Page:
A guest post from Melodye Hilton

Assumption is the lowest form of knowledge.

This is because when we assume, we view situations, make decisions, and lead others on a basis of what may not be entirely true.

My assumptions become my bias and are the foundation of my decisions, knowledge, thoughts, and feelings. By my own determination, this positions me to be the standard through which everything is arbitrated.

There is also a leadership pitfall that can emerge from an assumption; that is that others should know what we know while disregarding the understanding of our subordinates. These leaders begin to create a hierarchical culture where dominance and intellectual superiority control rather than partnering for the bigger and better picture. This culture is detrimental to both the leader and those they lead.

The challenge: we do not know what we do not know; we only know what we know. The quandary is our propensity to trust only in what we do know though incognizant of what we do not know. Our present knowledge is never sufficient to navigate our future leadership opportunities.

We recognize that knowledge is only one part of the equation for effective leadership decision-making. Knowledge without wisdom — the ability to apply knowledge properly — can be counterproductive. Understanding is a vital aspect of the application of knowledge, as it gives substance to wisdom. Understanding incorporates the mastery of knowledge as well as empathy in connection to another’s feelings, which assists leaders in exercising good judgment.

 

Present knowledge is limited

 

Regardless of the wealth of knowledge, we may possess today, it is, and will always be, incomplete. Our present knowledge is based upon the past, not the future. It runs through the grid of our personal and deeply private experiential reality that gave birth to today’s assumptions. It was deposited into us by our parents, mentors, educators, authors, and our own hunger to learn.

Let’s celebrate what we’ve learned! Let’s lead, teach, empower, and partner with others! Let’s make the most of what we now possess! However, let us recognize that what we know today has been constructed from an infantile clean slate that must continue to be written upon. Never should our present knowledge become a roadblock to what we can learn and develop. It is expedient to learn what we do not know today to prepare us for future possibilities.

Our present is filled with the remarkable knowledge of the past. Be that as it may, we do not yet know today what we can know tomorrow. Today, and every day to follow, can become a deliberate opportunity to gain knowledge, wisdom, and understanding.

What are my learning opportunities today? These might be a skill developed, a solution discovered, a person understood, making a complex concept simple, or setting aside time for self-assessment.

What strategic educational opportunities can I pursue? Any type of formal training exercises the mind and expands present knowledge. It challenges us to think and act out of our own cultural norms and view life from a higher perspective.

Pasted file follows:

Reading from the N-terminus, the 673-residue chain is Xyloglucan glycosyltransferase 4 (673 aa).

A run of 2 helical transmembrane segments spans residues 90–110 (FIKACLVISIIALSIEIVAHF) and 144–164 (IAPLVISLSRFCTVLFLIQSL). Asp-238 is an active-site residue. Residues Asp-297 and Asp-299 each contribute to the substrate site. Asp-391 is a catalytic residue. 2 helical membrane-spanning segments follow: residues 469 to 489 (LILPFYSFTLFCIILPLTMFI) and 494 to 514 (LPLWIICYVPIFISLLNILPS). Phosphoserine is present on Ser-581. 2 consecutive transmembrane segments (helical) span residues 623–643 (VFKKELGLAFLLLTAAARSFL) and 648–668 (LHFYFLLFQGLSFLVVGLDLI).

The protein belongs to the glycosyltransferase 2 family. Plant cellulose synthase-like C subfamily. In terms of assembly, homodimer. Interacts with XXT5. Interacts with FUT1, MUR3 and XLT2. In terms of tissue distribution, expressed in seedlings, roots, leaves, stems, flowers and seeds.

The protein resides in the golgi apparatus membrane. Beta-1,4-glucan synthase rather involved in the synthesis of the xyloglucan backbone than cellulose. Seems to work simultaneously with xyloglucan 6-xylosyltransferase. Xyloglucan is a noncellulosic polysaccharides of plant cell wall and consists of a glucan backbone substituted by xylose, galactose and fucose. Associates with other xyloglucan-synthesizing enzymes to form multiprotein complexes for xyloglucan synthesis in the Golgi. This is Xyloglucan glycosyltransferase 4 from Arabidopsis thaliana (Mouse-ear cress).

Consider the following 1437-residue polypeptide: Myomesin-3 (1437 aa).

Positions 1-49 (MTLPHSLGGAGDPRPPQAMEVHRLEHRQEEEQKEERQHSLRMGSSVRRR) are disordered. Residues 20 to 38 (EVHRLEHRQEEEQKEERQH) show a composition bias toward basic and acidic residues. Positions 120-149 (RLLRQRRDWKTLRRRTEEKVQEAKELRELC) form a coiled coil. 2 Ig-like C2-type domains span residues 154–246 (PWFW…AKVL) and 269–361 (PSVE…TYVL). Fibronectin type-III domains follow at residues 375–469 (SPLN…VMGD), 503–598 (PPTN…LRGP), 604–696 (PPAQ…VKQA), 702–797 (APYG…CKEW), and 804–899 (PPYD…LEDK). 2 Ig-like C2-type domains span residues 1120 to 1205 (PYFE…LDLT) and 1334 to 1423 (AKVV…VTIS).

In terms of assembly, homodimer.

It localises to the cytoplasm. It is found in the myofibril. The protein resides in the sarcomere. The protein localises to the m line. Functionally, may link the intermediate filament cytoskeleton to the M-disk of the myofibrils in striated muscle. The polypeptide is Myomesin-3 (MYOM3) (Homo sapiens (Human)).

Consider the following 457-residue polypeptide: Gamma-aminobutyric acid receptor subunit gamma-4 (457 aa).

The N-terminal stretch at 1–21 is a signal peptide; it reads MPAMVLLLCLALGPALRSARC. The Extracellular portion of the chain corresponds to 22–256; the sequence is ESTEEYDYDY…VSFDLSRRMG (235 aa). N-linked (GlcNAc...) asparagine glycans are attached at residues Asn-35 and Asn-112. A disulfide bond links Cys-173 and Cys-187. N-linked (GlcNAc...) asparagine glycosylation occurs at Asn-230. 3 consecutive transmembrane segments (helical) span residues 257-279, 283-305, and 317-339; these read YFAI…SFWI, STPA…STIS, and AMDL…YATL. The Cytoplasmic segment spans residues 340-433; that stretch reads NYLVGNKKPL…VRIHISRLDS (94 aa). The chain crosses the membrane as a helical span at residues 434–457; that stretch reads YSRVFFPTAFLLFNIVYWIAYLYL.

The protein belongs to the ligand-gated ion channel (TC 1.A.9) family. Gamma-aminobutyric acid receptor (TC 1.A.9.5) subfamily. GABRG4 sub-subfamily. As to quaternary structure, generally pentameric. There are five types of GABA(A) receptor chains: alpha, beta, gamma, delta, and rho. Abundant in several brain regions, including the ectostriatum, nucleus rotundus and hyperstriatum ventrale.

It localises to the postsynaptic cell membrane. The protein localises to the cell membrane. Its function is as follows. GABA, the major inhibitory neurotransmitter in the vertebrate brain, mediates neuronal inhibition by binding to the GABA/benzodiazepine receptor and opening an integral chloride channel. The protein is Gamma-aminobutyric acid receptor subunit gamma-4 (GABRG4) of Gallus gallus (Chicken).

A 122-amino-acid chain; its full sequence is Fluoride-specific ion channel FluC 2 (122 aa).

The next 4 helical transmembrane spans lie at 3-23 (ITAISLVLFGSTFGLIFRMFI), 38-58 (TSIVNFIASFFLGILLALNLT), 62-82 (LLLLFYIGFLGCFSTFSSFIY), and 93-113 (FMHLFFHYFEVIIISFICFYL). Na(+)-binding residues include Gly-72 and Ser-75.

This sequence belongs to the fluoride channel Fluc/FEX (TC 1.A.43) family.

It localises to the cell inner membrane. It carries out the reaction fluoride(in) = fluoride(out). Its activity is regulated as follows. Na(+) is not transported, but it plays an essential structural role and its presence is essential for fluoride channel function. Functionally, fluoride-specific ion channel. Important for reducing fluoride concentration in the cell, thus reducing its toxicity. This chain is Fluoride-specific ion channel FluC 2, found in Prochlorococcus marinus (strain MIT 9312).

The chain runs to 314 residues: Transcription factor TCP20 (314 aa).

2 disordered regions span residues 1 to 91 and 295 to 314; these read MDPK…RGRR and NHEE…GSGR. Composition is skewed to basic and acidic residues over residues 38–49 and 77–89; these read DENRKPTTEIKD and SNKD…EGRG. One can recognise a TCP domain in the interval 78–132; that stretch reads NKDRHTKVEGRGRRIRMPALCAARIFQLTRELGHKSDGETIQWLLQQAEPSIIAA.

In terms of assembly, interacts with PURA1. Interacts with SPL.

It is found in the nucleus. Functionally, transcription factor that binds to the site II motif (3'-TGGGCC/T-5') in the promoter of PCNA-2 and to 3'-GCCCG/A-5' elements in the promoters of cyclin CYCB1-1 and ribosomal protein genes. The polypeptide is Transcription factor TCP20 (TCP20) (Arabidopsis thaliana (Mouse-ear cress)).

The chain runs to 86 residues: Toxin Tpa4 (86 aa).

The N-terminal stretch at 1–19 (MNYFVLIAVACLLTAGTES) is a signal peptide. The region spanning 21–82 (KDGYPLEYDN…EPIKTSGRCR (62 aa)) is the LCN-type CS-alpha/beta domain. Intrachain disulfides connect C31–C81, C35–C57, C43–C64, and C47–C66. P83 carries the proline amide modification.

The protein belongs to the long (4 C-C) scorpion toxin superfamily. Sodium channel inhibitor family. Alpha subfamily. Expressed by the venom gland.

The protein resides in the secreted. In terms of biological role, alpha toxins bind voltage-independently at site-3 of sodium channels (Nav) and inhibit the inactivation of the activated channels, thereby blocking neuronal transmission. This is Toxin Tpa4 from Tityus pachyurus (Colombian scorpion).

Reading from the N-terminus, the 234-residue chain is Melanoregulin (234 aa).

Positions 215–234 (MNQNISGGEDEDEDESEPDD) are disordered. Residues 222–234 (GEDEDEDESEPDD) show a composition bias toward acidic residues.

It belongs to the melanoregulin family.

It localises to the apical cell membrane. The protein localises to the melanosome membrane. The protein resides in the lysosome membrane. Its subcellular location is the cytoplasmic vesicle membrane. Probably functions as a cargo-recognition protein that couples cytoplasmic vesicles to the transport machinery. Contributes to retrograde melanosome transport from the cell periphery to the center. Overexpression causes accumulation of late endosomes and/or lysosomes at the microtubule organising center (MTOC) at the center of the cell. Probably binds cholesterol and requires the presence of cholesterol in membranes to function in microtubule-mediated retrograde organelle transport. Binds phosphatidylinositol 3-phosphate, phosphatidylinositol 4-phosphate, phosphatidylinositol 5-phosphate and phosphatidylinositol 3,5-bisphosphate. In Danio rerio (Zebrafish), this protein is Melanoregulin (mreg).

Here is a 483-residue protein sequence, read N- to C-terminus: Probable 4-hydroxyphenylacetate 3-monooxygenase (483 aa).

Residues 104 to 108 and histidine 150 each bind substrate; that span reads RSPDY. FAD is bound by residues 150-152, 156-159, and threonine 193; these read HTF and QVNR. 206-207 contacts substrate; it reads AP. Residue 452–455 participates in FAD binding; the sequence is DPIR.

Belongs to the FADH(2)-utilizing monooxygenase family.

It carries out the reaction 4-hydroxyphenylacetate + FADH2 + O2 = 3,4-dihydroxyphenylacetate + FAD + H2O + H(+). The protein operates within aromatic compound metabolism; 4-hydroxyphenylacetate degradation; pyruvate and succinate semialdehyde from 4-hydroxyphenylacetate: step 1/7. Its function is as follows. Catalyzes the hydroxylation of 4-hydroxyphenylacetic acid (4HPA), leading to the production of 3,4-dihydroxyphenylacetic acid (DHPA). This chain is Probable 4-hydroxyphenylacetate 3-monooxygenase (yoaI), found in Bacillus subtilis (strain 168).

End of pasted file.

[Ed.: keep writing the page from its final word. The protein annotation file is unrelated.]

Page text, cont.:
A coach can help

 

How can a personal coach or mentor unearth potential in me? When we allow the training and tools of another to be an objective voice to our subjective thinking, we become better leaders. When light shines on dark, fear-based attitudes or actions, we are released to a new and creative expression of our innate potential.

What can I learn from those I lead? These individuals are working in conjunction with the vision, purpose, and objectives of the leader. The success of the organization’s endeavors benefits them directly, and vice versa. Their competence is needed, their perspectives are complementary, and their moral compasses all chart the combined course.

What “sacred cows” must I defeat? When a leader exempts himself or herself from constructive criticism or respectful questioning, it alienates those they lead. Likewise, it hinders revelation (i.e., disclosure of an unknown detail or reality) and disallows objective discovery. We must remain willing to hear another’s voice.

Where we are today is a product of our past, but we can strategically position ourselves for a greater tomorrow. This is a healthy leadership journey!

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Dr. Melodye Hilton is the co-host of the Life Exchange podcast. Melodye works with individuals and work groups around the globe as a leadership consultant, behavioral analyst and executive coach (drmelodye.com). For over 38 years, she and her husband, Steven, have served as the founders and co-leaders of Giving Light, a local church and global resource center located in the heart of central Pennsylvania. In addition, Dr. Melodye has founded the #StopDevaluation movement in an effort to see hearts and cultures healed through love and validation.

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